It wasn’t until much later when the ancient Egyptians pioneered the double-sided comb, which featured both thick and fine teeth lines, that combs could be used simultaneously for grooming and styling. Subsequently, their ingenious design would become the standard model in both Europe and Asia for centuries to follow.

The Handles of these finely carved ivory combs often showcased detailed decoration and craftsmanship, and symbolized deities associated with the inception of the Universe.

Overseas, the first combs were produced in the United States by New England farmers in the late 1700s, though it wasn’t until the early 1800s that decorative hair combs came into fashion. It was around this time that metals, aluminum, brass, tortoiseshell and the hoofs of cattle or horses were also deemed appropriate for comb making, and would help to fulfill the increasing demand that would continue throughout the century.

Early 19th century designs were relatively simple in appearance. Though as the century advanced, ornamental hair combs became increasingly sought out, subsequently creating a market for one-of-a-kind designs. Of all the modern materials, tortoiseshell would prove to be widely desired in both the United States and in Europe. Embellished with precious stones and gold, it was the most highly favored and most fashionable material for years until it became difficult to source, and thus replaced by gutta-percha.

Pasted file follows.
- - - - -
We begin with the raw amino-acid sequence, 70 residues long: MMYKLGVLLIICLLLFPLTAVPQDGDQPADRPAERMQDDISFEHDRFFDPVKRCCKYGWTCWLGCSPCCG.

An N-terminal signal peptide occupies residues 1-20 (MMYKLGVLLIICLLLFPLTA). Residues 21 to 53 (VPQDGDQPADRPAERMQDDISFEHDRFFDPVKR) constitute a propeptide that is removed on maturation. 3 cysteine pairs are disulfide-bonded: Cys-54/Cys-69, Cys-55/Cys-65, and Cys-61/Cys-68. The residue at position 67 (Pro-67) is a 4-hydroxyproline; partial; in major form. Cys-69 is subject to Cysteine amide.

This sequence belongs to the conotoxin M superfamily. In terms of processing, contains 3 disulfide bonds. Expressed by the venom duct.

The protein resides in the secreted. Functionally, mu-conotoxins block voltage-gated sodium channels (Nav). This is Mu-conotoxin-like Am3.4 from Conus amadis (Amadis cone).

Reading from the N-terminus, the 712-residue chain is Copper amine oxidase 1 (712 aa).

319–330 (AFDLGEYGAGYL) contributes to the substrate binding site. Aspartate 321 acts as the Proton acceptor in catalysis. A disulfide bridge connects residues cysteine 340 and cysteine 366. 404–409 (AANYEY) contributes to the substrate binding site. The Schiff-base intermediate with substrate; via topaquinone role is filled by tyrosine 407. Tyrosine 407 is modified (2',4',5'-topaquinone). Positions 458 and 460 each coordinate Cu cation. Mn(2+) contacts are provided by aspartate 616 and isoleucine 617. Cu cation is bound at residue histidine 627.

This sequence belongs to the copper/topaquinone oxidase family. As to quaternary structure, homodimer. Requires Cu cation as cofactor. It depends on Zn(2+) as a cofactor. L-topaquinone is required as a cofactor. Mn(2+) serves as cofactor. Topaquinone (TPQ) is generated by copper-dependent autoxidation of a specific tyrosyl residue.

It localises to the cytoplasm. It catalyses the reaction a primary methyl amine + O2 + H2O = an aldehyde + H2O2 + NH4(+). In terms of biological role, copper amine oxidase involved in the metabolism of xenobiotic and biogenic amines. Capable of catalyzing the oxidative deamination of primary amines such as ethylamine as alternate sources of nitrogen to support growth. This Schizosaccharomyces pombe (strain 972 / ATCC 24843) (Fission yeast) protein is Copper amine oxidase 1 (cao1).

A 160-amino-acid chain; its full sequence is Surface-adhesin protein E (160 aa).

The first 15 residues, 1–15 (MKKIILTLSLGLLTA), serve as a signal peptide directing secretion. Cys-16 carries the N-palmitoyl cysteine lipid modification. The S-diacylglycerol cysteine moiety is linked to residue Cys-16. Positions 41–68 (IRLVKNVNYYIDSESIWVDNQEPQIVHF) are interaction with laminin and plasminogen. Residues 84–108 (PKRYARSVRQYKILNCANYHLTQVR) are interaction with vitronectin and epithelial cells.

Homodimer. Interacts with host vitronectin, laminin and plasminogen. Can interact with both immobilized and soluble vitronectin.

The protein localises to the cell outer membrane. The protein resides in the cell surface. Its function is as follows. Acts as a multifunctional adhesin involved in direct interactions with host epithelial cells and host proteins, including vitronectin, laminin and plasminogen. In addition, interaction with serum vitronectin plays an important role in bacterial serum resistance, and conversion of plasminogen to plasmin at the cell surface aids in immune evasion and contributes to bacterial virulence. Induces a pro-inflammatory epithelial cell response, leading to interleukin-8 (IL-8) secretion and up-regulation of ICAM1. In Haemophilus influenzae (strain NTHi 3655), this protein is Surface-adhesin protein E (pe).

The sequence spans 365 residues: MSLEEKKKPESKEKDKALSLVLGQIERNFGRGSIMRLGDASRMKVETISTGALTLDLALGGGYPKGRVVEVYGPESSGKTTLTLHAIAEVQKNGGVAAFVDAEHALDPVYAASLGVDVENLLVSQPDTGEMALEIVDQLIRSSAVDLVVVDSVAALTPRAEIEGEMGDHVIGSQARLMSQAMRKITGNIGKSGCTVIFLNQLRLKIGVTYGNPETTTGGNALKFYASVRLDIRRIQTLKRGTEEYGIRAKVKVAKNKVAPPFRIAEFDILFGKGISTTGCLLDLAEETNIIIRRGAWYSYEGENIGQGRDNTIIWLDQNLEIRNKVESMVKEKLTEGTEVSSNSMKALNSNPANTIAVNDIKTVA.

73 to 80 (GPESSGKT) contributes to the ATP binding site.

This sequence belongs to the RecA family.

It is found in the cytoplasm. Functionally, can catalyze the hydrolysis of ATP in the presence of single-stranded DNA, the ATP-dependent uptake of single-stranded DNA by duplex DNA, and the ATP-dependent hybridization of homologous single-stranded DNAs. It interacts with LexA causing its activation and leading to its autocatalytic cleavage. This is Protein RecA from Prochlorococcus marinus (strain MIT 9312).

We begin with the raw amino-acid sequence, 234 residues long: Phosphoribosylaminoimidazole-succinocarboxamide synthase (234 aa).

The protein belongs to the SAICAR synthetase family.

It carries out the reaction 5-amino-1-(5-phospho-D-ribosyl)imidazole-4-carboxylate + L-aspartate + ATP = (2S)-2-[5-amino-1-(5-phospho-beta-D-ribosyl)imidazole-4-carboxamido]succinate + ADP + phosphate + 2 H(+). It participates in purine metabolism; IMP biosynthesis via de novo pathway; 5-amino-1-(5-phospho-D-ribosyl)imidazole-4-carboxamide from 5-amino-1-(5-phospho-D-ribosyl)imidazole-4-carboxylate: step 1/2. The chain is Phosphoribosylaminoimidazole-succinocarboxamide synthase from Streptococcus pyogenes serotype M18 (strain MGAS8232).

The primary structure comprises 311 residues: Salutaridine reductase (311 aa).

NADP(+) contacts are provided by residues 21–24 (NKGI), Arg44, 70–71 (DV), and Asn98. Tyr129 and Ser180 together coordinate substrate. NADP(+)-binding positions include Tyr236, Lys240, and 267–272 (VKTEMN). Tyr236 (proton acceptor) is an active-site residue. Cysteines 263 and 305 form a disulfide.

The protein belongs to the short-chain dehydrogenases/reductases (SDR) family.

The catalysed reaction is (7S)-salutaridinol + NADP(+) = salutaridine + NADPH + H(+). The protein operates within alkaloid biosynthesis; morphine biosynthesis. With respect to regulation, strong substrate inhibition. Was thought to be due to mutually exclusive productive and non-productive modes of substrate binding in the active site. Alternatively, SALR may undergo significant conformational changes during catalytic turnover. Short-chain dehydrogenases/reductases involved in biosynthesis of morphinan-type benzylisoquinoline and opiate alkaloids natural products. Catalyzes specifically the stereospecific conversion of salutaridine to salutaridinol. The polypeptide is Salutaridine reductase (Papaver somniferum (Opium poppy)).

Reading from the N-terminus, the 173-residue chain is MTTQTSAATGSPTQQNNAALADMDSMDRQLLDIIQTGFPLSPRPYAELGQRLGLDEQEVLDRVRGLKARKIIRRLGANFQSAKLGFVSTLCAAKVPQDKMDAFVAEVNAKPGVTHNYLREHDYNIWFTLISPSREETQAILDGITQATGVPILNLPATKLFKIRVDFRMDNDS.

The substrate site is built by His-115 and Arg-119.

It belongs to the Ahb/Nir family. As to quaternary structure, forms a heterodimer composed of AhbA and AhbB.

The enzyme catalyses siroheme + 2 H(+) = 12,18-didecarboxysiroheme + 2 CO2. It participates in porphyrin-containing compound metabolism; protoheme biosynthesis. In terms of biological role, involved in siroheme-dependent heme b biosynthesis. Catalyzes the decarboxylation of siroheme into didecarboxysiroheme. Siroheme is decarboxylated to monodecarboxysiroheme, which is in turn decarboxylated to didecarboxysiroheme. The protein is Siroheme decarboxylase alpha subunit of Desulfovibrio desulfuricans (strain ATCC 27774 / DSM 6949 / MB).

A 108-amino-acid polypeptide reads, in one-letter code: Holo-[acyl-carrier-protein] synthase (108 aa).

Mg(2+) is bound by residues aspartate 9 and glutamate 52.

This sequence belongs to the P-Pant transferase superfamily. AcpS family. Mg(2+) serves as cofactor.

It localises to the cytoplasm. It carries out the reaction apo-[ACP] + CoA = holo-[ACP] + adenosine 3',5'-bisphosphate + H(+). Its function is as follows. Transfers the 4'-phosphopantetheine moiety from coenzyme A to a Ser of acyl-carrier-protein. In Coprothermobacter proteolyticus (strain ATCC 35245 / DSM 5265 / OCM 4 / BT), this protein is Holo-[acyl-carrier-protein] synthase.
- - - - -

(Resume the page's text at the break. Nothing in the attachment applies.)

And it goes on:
Near the end of the century just before combs dipped in popularity, Art Nouveau renditions, such as the creations of French jeweler René Lalique, would garner massive attention. Lalique crafted combs that showcased intricate designs, often combining unexpected materials such as diamonds, Baroque pearls, gold, glass and semiprecious stones. In 1896 he was also credited with introducing horn into the jewelry repertoire, which he sculpted to resemble flowers, waves, trees, butterflies, birds and more.

As if almost coming full circle, when Japan became accessible to the rest of the world during the second half of the 20th century, the culture began to inspire many European artists, not excluding Lalique. His horn comb, circa 1900, is decorated with a blue and green enameled mountain landscape, and trees at sunrise that are mirrored in the water below. The influence of the naturalism of Japanese art can also be seen in “Apple Tree” diadem, c. 1901– 02. Made from horn, diamonds and gold, the elegant apple tree is representative of the influence of botany that inspired so much of Lalique’s work throughout his career.

Maintaining their long-reigning popularity, the second industrial revolution allowed for the mass production of machine-made hair combs. This time around, the invention of plastic – cellulose acetate in particular – spelled the use of natural materials as the preferred medium for comb making, and allowed the growing middle class unbarred access to these once coveted accessories.

Combs lost much of their cultural relevance in the 20th century, however, as machine manufactured designs flooded the markets and consumers’ desire for unique, artisanal designs could not be satisfied. Only a small number of makers – such as Kent Brushes, who received the Royal Warrant as Brushmakers to Her Majesty – were able to claim the title of heritage brand and continued to make a portion of their products by hand. It was around this time that the decorative hair comb quietly fell from grace, and reverted wholly back to its original function: a tool to groom oneself with.